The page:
The best of every imaginable genre and every inhabited corner of the world has been on Le Guess Who? for years. That can no longer be called a well-kept secret. Also the free part of the festival, Le Mini Who? has built a reputation over the past eleven years. This year, the Cartesius area, in the northwest of Utrecht, is the setting where some of the best 'unknown' artists in the Netherlands are presented in old factories, cafés and more, unexpected locations. This year, Front has the honor of curating part of the line-up, a great opportunity to give a stage to our favorites from the most diverse genres.
Written by: Ruben van Dijk
Eklin is by no means a newcomer. At the end of the nineties, a ruthless noise group à la Fuck Buttons, reincarnated in 2010 as a grim company with a preference for minimalist, almost horror-like dream pop – call it nightmare pop – and now, eight years after the last release, they're back. In recent years, foreman Michiel Klein has mainly been in the picture as a guitarist for Lewsberg, where he is responsible for sporadically derailing Arie van Vliet's literary pop songs. Klein's urge to experiment has free rein with Eklin, however, and that is especially live a sight to behold in the most introverted sense of the word. Eklin doesn't rumble. Eklin doesn't scream, but with a live band in constant state of change (Marijn Verbiesen from Red Brut is a regular drummer) knows how to silently play your soul.
MERU, 23, is a colorful spring garden. Even her Instagram, with a multitude of plant photos and floral portraits, breathes oxygen. It's the aesthetic of a generation for whom caring for plants is a lifestyle, a generation that fills its dorm room with monsteras, calathea and cacti and keeps cuttings until it's indistinguishable from a botanical garden. But for MERU it is more than visual. 'Jardin' from debut EP Revez endorses how grounded the Venezuelan singer is with nature; her hands and the flowers she plants with them are one. There are 7.7 billion people whose life is given by plants – and yet it sounds special when MERU sings about it. It is the changeable nature of nature that seems to fascinate MERU in particular, as can be seen from the butterflies that also adorn her Instagram, the track 'Cocoon of Life' ("The now is happening, please stop panicking") and the fact that the MERU's music seems to exist in a constant state of transformation or, on a genre-wide scale, in evolution. MERU is R&B in 2019, inspired by a zeitgeist in which there is no distinction between contemporary DIY bedroom soul and plant-friendly ambient from the seventies, just to name a few.
There are no press photos and for studio recordings you have to search very carefully. Global Charming has to rely mainly on the live reputation for the time being, although it is still early. So you'll have to take our word for it – or with prior knowledge of the many other bands the four members were part of before. A series of bands, each of which is even more elusive than the other: live sensation Torii for example, idiosyncratic song band Petersburg, or the absurdist, Dutch-language Meetsysteem that makes synthpop in a niche you didn't know existed. In that respect, Global Charming has a more comfortable sound, set in a musical landscape formed by Parquet Courts, Nap Eyes, B Boys and the illustrious artsy post-punk bands that preceded them. But that all roads eventually lead to Talking Heads is not so important to Global Charming. That charm is mainly in the small virtuosity; silences you didn't see coming, riffs like from a top hat. Tension is in a corner with this band and all the more so if you've never heard a track before.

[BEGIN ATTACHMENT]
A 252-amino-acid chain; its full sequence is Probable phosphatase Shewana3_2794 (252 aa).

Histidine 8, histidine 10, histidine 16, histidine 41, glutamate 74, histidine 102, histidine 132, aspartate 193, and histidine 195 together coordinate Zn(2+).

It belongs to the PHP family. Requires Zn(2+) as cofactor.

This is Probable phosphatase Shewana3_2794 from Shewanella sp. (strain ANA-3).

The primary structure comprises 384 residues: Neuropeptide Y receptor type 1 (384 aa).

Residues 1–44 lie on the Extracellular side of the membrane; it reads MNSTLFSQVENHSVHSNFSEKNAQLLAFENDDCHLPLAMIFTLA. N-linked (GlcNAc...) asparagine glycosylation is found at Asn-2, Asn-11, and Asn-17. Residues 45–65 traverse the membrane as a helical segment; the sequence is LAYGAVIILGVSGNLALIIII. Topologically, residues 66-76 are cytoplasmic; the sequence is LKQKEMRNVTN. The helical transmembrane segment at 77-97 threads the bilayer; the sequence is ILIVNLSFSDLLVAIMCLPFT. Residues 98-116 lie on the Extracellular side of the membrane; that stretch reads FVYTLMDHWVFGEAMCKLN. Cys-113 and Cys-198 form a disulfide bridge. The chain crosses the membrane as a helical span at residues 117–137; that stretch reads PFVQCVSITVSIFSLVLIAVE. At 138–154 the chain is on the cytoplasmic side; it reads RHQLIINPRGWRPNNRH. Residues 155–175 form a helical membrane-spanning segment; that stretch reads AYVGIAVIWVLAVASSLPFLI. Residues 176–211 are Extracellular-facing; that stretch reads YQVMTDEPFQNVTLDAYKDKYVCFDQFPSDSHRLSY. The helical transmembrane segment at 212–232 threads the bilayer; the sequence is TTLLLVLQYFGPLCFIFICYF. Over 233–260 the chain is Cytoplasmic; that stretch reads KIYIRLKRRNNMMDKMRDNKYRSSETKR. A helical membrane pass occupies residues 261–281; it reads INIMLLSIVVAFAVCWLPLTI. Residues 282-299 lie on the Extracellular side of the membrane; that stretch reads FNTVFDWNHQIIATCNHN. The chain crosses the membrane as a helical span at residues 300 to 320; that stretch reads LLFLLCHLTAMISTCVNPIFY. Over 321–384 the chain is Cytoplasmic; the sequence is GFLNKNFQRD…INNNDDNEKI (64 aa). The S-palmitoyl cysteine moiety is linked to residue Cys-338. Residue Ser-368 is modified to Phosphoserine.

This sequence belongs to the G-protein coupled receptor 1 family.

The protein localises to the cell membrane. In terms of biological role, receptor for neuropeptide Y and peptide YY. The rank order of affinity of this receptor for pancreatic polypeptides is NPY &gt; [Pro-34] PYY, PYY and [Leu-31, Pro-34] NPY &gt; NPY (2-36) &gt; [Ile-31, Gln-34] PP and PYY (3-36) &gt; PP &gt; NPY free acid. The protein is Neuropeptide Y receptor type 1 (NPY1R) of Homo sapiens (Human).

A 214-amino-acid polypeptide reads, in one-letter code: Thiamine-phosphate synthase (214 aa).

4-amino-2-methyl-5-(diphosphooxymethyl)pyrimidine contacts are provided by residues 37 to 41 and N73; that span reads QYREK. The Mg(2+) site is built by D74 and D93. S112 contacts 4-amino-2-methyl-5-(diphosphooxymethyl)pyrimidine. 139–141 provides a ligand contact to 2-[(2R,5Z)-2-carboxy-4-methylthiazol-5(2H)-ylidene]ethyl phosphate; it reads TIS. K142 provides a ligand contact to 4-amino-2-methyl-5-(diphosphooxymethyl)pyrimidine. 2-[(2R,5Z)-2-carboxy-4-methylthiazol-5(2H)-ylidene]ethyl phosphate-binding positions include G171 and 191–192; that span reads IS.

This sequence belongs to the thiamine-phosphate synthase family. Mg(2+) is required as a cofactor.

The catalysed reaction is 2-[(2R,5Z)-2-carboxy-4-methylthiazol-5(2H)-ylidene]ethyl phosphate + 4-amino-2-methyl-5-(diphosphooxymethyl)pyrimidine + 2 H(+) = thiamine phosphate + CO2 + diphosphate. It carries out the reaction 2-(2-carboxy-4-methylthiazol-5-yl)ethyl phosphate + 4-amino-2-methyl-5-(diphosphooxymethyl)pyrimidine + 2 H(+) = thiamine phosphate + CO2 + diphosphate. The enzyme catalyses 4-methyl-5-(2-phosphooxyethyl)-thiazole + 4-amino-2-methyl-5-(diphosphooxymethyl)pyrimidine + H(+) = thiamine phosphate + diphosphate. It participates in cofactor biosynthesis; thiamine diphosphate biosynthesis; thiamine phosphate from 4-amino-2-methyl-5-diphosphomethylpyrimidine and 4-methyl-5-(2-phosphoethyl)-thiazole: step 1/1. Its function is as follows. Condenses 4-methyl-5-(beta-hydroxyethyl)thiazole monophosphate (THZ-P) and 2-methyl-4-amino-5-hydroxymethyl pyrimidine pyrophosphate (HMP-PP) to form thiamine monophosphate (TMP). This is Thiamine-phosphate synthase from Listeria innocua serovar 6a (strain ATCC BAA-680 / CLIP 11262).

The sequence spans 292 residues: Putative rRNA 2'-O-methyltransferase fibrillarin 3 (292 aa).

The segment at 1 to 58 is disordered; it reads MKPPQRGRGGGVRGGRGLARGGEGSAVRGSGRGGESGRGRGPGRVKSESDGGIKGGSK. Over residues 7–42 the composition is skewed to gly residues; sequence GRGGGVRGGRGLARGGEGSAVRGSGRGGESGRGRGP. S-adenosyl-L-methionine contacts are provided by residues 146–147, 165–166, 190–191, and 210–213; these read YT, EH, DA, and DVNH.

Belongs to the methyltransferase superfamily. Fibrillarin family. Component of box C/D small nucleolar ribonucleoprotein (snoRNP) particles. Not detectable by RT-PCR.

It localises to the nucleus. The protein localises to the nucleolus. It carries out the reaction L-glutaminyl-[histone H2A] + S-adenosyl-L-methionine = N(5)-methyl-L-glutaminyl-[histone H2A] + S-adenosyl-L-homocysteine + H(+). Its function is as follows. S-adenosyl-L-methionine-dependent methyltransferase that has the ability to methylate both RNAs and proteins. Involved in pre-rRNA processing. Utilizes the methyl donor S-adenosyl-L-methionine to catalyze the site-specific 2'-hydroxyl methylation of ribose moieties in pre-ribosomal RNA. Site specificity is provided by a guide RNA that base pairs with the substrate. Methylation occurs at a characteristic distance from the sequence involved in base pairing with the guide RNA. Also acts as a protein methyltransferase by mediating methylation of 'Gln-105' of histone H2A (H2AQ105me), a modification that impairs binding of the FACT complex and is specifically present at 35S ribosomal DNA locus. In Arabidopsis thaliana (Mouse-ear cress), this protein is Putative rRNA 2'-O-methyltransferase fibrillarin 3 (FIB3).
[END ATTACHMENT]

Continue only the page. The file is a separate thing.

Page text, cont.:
The album Sun Kil Moon released earlier this year, This Is My Dinner, his fourteenth since Benji (2014), features a song called 'Bay of Kotor', at 23 minutes his longest to date. It can hardly be called a song anymore; structural cohesion is clearly subordinated to mood and atmosphere. Kozelek's words still play a leading role, but they also seem completely entangled with the soundscape. It's symptomatic of everything he's released since Benji, and although the Nijmegen brothers Rindert and Jordi Lammers named themselves after that album, it's the meandering, moody Sun Kil Moon from after that that Benji regularly reminds of. But the brothers have more examples. On the most recent single 'De Vuurvlieg', the music of Rindert and the spoken word of Jordi are supplemented by Joseph Shabason (also on Le Guess Who?, Saturday evening in Theater Kikker), the saxophonist who left his mark on Destroyer's Kaputt - another atmospheric masterpiece. For example, Kozelek, Shabason, Destroyer, but also Mount Eerie and Julianna Barwick, form the framework within which Benji has found a niche that is unique to the Netherlands. For fans of “soundscapes and poems about glass deer”, if you ask the guys themselves.
In a world where the cassette is mainly fetishized for its aesthetic and nostalgic value and has been declared 'back in style' many times, a small vanguard in the musical avant-garde has always recognized the usefulness of the sound carrier. However, for Red Brut, the pseudonym of the Rotterdam artist Marijn Verbiesen, the cassette is more than just a utility. Her music is based entirely on self-recorded cassette samples of creaking doors, guttural sounds, screaming children, out-of-tuned guitars, squeaking gates, whooshing traffic and tinkling cow bells; dissonant, often “nasty sounds”, as Verbiesen calls them herself, which she mixes into a unity with a collection of cassette players in front of her. That's how she does it on record and that's how she does it live. Thus, even rewinding the tapes becomes part of the music.
Le Mini Who? takes place on sunday 10 November plaats in Utrecht. You'll find the timetable here.